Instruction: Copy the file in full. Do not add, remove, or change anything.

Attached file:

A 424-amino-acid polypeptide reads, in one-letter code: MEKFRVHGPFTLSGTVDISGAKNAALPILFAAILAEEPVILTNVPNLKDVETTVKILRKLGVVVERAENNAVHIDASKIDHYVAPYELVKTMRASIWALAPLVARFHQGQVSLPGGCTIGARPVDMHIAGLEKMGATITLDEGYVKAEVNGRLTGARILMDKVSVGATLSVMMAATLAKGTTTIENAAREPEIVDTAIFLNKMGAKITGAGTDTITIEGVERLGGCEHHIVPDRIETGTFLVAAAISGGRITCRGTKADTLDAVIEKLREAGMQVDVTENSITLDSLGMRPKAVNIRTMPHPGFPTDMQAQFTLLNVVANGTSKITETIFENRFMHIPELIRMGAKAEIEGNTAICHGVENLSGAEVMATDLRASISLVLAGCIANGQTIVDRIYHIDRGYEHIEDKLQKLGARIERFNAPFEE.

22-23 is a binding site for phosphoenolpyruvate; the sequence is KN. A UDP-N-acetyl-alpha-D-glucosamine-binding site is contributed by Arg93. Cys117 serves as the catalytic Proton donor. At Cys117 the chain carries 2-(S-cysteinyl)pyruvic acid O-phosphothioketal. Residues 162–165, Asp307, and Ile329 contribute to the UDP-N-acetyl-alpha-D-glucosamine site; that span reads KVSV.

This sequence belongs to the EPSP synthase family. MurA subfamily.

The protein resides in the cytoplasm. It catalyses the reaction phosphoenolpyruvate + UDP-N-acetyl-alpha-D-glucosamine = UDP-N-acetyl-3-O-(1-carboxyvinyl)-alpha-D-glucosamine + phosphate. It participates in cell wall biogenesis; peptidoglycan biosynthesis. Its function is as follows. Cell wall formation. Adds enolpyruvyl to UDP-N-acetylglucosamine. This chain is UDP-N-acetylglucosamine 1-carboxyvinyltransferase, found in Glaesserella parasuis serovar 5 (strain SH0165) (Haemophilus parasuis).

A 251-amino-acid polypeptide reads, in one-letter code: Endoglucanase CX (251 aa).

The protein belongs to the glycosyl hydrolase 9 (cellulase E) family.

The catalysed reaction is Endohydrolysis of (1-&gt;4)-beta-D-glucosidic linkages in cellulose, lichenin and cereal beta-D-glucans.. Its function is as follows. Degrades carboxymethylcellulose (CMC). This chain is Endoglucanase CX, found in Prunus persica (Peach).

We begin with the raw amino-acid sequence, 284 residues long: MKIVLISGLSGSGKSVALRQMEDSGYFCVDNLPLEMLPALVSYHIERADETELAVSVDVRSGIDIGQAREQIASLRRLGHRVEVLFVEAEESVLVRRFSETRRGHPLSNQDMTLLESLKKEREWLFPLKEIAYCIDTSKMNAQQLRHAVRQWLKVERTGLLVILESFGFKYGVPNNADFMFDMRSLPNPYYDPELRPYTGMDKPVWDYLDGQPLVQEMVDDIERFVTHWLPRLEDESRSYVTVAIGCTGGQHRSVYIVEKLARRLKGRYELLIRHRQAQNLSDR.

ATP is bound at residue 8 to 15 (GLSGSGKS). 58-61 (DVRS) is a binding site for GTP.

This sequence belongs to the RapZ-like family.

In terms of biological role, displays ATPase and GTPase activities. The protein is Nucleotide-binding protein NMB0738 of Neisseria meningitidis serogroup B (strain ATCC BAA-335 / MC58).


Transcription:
A 424-amino-acid polypeptide reads, in one-letter code: MEKFRVHGPFTLSGTVDISGAKNAALPILFAAILAEEPVILTNVPNLKDVETTVKILRKLGVVVERAENNAVHIDASKIDHYVAPYELVKTMRASIWALAPLVARFHQGQVSLPGGCTIGARPVDMHIAGLEKMGATITLDEGYVKAEVNGRLTGARILMDKVSVGATLSVMMAATLAKGTTTIENAAREPEIVDTAIFLNKMGAKITGAGTDTITIEGVERLGGCEHHIVPDRIETGTFLVAAAISGGRITCRGTKADTLDAVIEKLREAGMQVDVTENSITLDSLGMRPKAVNIRTMPHPGFPTDMQAQFTLLNVVANGTSKITETIFENRFMHIPELIRMGAKAEIEGNTAICHGVENLSGAEVMATDLRASISLVLAGCIANGQTIVDRIYHIDRGYEHIEDKLQKLGARIERFNAPFEE.

22-23 is a binding site for phosphoenolpyruvate; the sequence is KN. A UDP-N-acetyl-alpha-D-glucosamine-binding site is contributed by Arg93. Cys117 serves as the catalytic Proton donor. At Cys117 the chain carries 2-(S-cysteinyl)pyruvic acid O-phosphothioketal. Residues 162–165, Asp307, and Ile329 contribute to the UDP-N-acetyl-alpha-D-glucosamine site; that span reads KVSV.

This sequence belongs to the EPSP synthase family. MurA subfamily.

The protein resides in the cytoplasm. It catalyses the reaction phosphoenolpyruvate + UDP-N-acetyl-alpha-D-glucosamine = UDP-N-acetyl-3-O-(1-carboxyvinyl)-alpha-D-glucosamine + phosphate. It participates in cell wall biogenesis; peptidoglycan biosynthesis. Its function is as follows. Cell wall formation. Adds enolpyruvyl to UDP-N-acetylglucosamine. This chain is UDP-N-acetylglucosamine 1-carboxyvinyltransferase, found in Glaesserella parasuis serovar 5 (strain SH0165) (Haemophilus parasuis).

A 251-amino-acid polypeptide reads, in one-letter code: Endoglucanase CX (251 aa).

The protein belongs to the glycosyl hydrolase 9 (cellulase E) family.

The catalysed reaction is Endohydrolysis of (1-&gt;4)-beta-D-glucosidic linkages in cellulose, lichenin and cereal beta-D-glucans.. Its function is as follows. Degrades carboxymethylcellulose (CMC). This chain is Endoglucanase CX, found in Prunus persica (Peach).

We begin with the raw amino-acid sequence, 284 residues long: MKIVLISGLSGSGKSVALRQMEDSGYFCVDNLPLEMLPALVSYHIERADETELAVSVDVRSGIDIGQAREQIASLRRLGHRVEVLFVEAEESVLVRRFSETRRGHPLSNQDMTLLESLKKEREWLFPLKEIAYCIDTSKMNAQQLRHAVRQWLKVERTGLLVILESFGFKYGVPNNADFMFDMRSLPNPYYDPELRPYTGMDKPVWDYLDGQPLVQEMVDDIERFVTHWLPRLEDESRSYVTVAIGCTGGQHRSVYIVEKLARRLKGRYELLIRHRQAQNLSDR.

ATP is bound at residue 8 to 15 (GLSGSGKS). 58-61 (DVRS) is a binding site for GTP.

This sequence belongs to the RapZ-like family.

In terms of biological role, displays ATPase and GTPase activities. The protein is Nucleotide-binding protein NMB0738 of Neisseria meningitidis serogroup B (strain ATCC BAA-335 / MC58).